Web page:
This reorganization had a remarkable effect on the position of regents. In the main coffee producing area, the position of regents. In the main coffee producing area, the position of regent was strong, because the success of the coffee production dependen on the regent. While in a ‘non coffee-producing region’ the regent could lose his position at any time. Sukapura regent, Raden Tumenggung’ Wiradadaha VIII (1807-1811) was overthrown as a regent because he did not want to plant patchouli in the field as a substitution of coffee. His reason to refuse growing patchouli was because the farmers could no longer grow rice and vegetables if patchouli was grown in the same field.
Governor General Herman Willem Daendels made effort to directly rule without intermediaries of regent. Therefore, he changed the role of the regent from local authority who were fully in power by heritage, to be an authority position in the structure of government.
By this regulation, the regent could be replaced at any time by the Dutch government, because the status of regent was an official of the Dutch East Indies government. As a government official, the regent was paid salary every month by the government (Hardjasaputra 2004: 43).
Consequently, Daendels was entitled to exercise administrative sanctions to the regent, if he did not carry out his orders. Parakanmuncang Regent, Raden Tumenggung Aria Wira TanurejaI was fired because he refused to plant 300,000 coffee trees in his area. The dismissal of Sukapura regent, Raden Tumenggung Wiradadaha VIII (1807-18011), was followed by the elimination of Sukapura district to be combined with Limbangan districts. Some parts of Limbangan districts were united to regency of Cianjur, Bnadung, Sumedang and Parakanmuncang, as coffee producing area (Besluit dated March 2, 1811).
Another phenomenal policy of Daendels was the construction of a mega road project from Anyer in the West of Java to Panarukan in the East Java. The road construction was initially aimed to facilitate mail communication between central and local government, as the road was called Groote Postweg (Post Road). The Post Road construction became a priority of Daendels, because it was one of Napoleon Bonaparte’s mandates to him to as reorganize the administration in the Dutch East Indies. (Hal.57-63)
And then, the road also served as mean for transporting agriculture product including coffee from plantation to the port of Sund Kelapa located in delta of Ciliwung River.
Base don Daendels orders, the regents acted as the Dutch East Indies government officials were responsible to the construction of Post Road in ich of their regions, including providing manpower to carry out the road construction (Hardjasaputra, 2004: 42).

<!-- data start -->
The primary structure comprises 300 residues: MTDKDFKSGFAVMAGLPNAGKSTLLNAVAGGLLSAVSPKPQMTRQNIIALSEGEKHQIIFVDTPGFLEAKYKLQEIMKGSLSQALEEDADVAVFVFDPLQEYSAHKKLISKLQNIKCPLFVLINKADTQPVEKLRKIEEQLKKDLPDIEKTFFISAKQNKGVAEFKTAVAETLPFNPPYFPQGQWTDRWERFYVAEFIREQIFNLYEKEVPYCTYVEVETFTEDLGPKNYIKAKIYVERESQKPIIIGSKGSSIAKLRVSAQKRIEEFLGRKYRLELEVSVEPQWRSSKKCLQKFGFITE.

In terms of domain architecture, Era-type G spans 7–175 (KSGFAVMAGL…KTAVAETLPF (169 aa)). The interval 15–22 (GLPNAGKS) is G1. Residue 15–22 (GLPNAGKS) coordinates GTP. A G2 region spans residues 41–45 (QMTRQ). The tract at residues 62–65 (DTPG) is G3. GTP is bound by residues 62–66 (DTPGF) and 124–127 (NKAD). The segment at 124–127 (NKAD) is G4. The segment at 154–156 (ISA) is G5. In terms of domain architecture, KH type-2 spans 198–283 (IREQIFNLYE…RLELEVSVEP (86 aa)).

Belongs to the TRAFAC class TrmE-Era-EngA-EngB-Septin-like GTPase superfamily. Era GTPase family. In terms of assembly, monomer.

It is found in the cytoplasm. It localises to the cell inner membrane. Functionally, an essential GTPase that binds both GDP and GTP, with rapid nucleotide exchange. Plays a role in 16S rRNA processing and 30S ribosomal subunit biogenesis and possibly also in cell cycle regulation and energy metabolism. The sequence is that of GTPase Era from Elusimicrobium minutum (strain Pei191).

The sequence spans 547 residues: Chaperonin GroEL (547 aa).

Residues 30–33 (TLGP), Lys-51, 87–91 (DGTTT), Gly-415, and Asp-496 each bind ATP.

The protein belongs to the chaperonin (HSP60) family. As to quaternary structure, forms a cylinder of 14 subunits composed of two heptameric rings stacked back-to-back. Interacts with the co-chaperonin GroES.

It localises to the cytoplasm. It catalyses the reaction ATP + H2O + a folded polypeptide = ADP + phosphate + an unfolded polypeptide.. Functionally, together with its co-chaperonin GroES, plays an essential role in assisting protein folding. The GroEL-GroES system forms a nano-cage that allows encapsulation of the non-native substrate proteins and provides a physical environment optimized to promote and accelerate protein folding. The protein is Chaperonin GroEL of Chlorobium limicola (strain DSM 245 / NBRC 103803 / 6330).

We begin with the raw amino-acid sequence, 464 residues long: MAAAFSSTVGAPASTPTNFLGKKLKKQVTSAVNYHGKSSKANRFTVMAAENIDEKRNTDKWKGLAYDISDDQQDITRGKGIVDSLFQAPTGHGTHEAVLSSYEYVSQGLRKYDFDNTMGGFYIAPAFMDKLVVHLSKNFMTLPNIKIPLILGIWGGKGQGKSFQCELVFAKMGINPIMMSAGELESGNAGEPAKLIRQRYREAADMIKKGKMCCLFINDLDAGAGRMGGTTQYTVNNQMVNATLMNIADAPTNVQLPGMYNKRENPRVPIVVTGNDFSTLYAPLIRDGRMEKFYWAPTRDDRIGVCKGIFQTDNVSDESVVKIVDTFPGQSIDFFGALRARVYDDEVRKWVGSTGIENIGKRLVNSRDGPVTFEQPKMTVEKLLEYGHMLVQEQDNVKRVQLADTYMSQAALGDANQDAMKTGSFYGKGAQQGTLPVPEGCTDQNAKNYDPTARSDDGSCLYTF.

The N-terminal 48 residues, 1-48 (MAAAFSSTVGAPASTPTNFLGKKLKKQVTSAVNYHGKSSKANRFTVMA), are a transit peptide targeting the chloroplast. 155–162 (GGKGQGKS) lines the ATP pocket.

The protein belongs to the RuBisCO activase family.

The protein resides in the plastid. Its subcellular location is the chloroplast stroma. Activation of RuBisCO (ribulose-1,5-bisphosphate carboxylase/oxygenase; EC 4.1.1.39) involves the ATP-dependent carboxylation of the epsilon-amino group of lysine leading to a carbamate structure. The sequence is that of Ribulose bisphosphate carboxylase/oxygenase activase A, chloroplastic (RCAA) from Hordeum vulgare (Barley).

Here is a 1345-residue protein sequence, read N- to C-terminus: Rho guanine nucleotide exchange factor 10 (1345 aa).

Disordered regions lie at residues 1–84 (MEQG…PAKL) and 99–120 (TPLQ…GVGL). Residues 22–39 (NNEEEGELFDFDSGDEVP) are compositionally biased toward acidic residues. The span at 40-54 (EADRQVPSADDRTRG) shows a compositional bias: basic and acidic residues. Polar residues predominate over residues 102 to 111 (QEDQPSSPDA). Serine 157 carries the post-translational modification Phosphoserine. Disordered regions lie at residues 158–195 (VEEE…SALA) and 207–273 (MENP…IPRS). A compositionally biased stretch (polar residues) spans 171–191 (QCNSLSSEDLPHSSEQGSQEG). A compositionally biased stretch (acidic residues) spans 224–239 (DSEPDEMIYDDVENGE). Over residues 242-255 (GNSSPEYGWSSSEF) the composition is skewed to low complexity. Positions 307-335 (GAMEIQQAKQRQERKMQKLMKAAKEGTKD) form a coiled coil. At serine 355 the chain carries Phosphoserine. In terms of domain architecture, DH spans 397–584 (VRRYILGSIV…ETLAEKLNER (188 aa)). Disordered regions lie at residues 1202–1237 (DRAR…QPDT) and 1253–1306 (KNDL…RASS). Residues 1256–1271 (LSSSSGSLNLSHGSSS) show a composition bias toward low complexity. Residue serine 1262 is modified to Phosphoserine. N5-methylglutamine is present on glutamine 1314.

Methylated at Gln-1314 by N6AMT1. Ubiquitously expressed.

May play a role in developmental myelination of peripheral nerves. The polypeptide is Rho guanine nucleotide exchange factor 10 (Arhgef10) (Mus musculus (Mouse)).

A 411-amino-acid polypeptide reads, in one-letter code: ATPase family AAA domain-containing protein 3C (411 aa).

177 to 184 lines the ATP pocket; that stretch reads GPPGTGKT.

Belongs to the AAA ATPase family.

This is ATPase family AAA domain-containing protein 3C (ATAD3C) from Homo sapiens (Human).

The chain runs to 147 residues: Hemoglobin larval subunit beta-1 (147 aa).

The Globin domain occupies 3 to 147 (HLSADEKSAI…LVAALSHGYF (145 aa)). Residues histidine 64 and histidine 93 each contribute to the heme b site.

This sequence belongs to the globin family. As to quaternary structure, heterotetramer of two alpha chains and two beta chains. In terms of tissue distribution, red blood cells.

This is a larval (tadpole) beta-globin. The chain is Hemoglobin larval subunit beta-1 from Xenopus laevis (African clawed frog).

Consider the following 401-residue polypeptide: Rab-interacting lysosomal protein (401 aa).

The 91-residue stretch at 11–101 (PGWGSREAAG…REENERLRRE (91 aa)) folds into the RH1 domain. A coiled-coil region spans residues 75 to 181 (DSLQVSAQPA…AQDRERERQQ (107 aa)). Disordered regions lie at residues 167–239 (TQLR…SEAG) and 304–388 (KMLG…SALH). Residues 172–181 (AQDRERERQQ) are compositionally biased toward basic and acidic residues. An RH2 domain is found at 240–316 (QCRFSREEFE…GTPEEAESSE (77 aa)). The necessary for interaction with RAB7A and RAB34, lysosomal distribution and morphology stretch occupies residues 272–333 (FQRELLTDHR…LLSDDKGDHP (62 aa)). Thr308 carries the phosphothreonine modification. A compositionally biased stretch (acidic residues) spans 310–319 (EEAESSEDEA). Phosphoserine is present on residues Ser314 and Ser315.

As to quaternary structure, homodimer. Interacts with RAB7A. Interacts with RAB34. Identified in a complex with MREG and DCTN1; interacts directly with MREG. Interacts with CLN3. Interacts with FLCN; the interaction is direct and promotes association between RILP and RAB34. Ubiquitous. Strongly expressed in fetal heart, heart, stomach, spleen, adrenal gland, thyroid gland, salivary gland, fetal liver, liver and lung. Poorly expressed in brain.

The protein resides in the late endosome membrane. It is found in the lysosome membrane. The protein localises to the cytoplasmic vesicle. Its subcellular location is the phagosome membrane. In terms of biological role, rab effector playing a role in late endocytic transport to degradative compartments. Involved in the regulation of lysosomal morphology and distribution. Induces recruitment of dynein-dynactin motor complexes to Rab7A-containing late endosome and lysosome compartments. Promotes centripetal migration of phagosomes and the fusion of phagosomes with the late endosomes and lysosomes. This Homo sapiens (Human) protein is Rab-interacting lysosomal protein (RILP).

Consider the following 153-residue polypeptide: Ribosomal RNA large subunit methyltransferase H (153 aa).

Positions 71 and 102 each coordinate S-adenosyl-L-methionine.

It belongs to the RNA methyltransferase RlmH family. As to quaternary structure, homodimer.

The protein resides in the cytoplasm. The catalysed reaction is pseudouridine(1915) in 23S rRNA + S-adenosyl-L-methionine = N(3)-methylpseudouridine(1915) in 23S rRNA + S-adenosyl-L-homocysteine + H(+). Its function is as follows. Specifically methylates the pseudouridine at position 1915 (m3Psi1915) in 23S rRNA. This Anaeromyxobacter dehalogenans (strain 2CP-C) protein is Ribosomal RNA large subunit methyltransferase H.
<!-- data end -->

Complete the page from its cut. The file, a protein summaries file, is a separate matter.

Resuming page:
The Post Road (Groote Postweg) connected the cities from Anyer to Panarukan. Every 30-40 km, there were a Post Guard as the place to rest and change horses. This Post Guard then was developed into a city. Therefore, the cities along the Post Road had distance from each other around 30-40 km. Some argued that the pathway used to build the Post Road was part of the village streets built by the troops of Sultan Agung while attached Batavia in 1628. The Post Road construction was considered phenomenal, because it was completed Daendels only in one year.
When Herman Willem Daendels was appointed as Governor General of the Dutch East Indies, in 1808, the export of coffee from Java island was about 7, 289 tons. Ironically, although Daendels was well known as a figure who consistently made regulation for coffee plant, at the end of his administration, the export of coffee from Java only remained 1,224 tons (Bulbeck et all 1998: 148).
In a report submitted by Winckleman as inspector General for Coffee, dated May 16, 1811, he complained that the regents, supervisors and officials of the coffee plants, which contributed to the failure of the production of coffee in Java (Marihandono 2005: 248).
Winckleman might forgot the historical fact that during Koffie-stelsel, the regents involvement since the beginning had made the Java coffee production successfully replace the position of Macha coffee, and dominate the coffee market Europe.
The weak relationships between Daendels and the nobles and regents in Java Island had been identified as one of the causes for the coffee production failure in Java. Besides that, the political intrigue within the government body had created enemies for Daendels, including the former Higher Justice van Pollanen who in the future was assigned to start the trade contract with the Americans. Although his first mission was failed, van Pollanen then was successful to close the trade contract with the American, although with lower price than was agreed previously.